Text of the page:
Oropharyngeal Cancer and Human Papillomavirus (HPV)
Human Papillomavirus (HPV) is the most common sexually transmitted infection in the United States. While HPV can spread through direct contact between the genital areas, it also can be transmitted to the mouth and throat. Oral HPV can lead to cancers of the oropharynx (the area at the back of the throat, including the tonsils and back of the tongue). These cancers are called oropharyngeal cancers.
The CDC reports that HPV causes as much as 70 percent of oropharyngeal cancer in the United States.
Oropharyngeal Cancer Symptoms
The interval between exposure to HPV and development of an HPV-related cancer can take years. This requires attention to unexplained symptoms, such as a long-lasting sore throat. Other symptoms include:
- Pain while swallowing
- Swollen lymph nodes
- Unexplained weight loss
Some also may experience no symptoms.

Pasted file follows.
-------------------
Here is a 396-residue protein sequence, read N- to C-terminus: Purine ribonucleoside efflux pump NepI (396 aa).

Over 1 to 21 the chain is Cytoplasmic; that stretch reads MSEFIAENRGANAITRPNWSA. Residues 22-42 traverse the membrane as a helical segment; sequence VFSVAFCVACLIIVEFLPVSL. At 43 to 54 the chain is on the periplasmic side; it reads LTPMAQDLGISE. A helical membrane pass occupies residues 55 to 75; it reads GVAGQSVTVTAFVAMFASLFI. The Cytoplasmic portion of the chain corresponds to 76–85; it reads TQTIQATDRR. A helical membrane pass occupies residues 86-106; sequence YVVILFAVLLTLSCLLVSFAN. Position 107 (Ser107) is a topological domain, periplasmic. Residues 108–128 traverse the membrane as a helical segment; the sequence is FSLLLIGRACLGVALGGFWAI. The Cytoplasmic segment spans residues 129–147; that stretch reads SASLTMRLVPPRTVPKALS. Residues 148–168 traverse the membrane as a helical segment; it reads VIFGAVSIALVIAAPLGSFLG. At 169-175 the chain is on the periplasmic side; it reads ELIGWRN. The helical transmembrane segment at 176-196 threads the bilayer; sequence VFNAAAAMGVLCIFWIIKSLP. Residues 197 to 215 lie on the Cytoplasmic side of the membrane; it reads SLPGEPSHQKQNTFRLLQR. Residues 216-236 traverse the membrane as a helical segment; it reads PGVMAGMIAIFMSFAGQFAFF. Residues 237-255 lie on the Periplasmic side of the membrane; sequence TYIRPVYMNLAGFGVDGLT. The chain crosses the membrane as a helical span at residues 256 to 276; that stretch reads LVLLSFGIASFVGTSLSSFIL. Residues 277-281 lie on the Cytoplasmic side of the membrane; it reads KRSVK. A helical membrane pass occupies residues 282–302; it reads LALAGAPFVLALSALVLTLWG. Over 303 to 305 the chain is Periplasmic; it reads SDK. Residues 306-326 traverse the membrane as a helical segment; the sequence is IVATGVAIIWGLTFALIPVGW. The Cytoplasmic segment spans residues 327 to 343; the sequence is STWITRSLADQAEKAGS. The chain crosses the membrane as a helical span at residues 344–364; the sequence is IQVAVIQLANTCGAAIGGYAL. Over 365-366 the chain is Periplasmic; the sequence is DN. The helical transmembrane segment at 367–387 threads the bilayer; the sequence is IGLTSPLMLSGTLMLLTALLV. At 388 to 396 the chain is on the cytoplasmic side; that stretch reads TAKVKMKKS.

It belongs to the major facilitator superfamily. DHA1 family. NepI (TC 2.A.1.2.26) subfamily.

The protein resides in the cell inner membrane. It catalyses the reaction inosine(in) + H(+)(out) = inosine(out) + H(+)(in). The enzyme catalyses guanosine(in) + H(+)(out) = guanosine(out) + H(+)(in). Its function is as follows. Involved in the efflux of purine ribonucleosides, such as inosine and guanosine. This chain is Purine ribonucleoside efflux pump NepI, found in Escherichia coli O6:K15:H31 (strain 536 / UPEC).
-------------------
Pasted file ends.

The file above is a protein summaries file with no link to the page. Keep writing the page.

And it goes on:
It is unknown whether having HPV is enough to cause oropharyngeal cancer on its own or if other factors (such as chewing tobacco, smoking or drinking alcohol) could interact with HPV to cause cancer.
Preventing Oropharyngeal Cancer
While the HPV vaccination was designed to prevent cancers of the reproductive system, it also protects against types of HPV that can cause oropharyngeal cancer. It is believed the HPV vaccine may help prevent oropharyngeal cancer, but not enough time has passed for an conclusive epidemiological study.
Because the HPV vaccine prevents new HPV infections, it is most effective when given before any exposure to HPV. The CDC recommends the vaccine be administered when children are 11 or 12. Teens and young adults who have not been vaccinated should discuss the HPV vaccination with their doctor, as the vaccine is recommended for everyone 26 and younger. In some select cases, it may be beneficial to older patients.
Other ways to reduce the risk of oropharyngeal cancer include:
- Using condoms and dental dams to reduce the risk of spreading HPV.
- Avoiding alcohol and tobacco products.
Find an OMS Near You
Oral and maxillofacial surgeons are experts in face, mouth and jaw surgery, including the treatment of oropharyngeal cancers. Patients who experience any of the mentioned symptoms or who believe they are at risk for oropharyngeal cancer should find an OMS for a consultation.